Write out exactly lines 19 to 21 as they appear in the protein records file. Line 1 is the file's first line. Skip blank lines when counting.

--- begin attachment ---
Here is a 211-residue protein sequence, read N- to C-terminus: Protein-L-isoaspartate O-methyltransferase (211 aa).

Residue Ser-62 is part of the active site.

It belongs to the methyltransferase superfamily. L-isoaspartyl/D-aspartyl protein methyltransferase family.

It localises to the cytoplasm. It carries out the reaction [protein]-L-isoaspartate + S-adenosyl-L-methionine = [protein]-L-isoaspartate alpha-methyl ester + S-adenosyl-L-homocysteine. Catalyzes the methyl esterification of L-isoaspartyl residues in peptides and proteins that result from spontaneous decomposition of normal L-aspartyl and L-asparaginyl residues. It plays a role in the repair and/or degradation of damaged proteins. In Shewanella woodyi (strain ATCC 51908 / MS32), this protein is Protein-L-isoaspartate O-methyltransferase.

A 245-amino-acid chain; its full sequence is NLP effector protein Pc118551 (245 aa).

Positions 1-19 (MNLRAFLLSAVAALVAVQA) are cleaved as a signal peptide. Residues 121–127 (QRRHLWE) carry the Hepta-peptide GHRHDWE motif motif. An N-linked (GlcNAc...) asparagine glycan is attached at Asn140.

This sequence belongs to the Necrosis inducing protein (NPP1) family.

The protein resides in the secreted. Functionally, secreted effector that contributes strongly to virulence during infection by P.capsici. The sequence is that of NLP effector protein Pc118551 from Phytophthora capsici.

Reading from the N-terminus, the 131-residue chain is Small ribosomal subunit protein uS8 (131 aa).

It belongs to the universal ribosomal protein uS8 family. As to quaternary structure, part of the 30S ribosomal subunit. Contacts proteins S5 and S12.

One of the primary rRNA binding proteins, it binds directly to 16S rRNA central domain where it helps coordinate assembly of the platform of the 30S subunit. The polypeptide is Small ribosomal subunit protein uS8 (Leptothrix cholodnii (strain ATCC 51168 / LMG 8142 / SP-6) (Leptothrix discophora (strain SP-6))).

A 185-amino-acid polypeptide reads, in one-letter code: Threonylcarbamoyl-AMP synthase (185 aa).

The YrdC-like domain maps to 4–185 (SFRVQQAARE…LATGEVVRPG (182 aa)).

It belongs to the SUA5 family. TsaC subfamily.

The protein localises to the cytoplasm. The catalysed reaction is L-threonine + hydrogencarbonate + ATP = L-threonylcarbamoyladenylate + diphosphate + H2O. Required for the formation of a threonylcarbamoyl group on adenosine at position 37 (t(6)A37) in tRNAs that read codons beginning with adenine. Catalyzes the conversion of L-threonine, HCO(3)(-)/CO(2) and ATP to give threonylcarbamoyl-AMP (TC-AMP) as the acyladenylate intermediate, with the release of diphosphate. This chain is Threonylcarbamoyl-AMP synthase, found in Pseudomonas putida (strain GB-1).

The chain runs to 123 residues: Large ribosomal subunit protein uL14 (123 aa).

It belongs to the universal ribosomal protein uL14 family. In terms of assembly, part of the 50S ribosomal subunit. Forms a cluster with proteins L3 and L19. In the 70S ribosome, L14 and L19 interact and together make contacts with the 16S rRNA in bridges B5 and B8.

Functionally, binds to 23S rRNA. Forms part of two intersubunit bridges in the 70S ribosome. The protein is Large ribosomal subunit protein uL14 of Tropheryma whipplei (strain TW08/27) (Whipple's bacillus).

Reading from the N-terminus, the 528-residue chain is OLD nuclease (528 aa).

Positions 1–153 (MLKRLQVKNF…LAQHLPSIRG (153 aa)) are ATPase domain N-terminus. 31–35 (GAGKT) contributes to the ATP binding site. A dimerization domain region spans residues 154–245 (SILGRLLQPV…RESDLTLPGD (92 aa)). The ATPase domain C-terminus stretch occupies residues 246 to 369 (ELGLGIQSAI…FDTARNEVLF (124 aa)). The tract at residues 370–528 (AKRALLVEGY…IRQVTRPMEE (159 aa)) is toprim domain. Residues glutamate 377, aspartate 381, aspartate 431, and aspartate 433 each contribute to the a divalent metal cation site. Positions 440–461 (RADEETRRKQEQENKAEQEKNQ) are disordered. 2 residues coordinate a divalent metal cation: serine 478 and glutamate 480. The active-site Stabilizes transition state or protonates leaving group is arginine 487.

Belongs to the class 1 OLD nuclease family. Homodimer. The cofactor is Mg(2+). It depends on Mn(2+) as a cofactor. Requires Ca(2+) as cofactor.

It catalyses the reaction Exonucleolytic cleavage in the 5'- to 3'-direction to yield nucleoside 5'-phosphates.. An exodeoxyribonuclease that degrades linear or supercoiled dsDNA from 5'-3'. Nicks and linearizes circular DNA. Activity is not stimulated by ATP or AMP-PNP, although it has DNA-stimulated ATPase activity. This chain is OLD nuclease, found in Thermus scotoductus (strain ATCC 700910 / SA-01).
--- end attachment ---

Reading from the N-terminus, the 528-residue chain is OLD nuclease (528 aa).

Positions 1–153 (MLKRLQVKNF…LAQHLPSIRG (153 aa)) are ATPase domain N-terminus. 31–35 (GAGKT) contributes to the ATP binding site. A dimerization domain region spans residues 154–245 (SILGRLLQPV…RESDLTLPGD (92 aa)). The ATPase domain C-terminus stretch occupies residues 246 to 369 (ELGLGIQSAI…FDTARNEVLF (124 aa)). The tract at residues 370–528 (AKRALLVEGY…IRQVTRPMEE (159 aa)) is toprim domain. Residues glutamate 377, aspartate 381, aspartate 431, and aspartate 433 each contribute to the a divalent metal cation site. Positions 440–461 (RADEETRRKQEQENKAEQEKNQ) are disordered. 2 residues coordinate a divalent metal cation: serine 478 and glutamate 480. The active-site Stabilizes transition state or protonates leaving group is arginine 487.

Belongs to the class 1 OLD nuclease family. Homodimer. The cofactor is Mg(2+). It depends on Mn(2+) as a cofactor. Requires Ca(2+) as cofactor.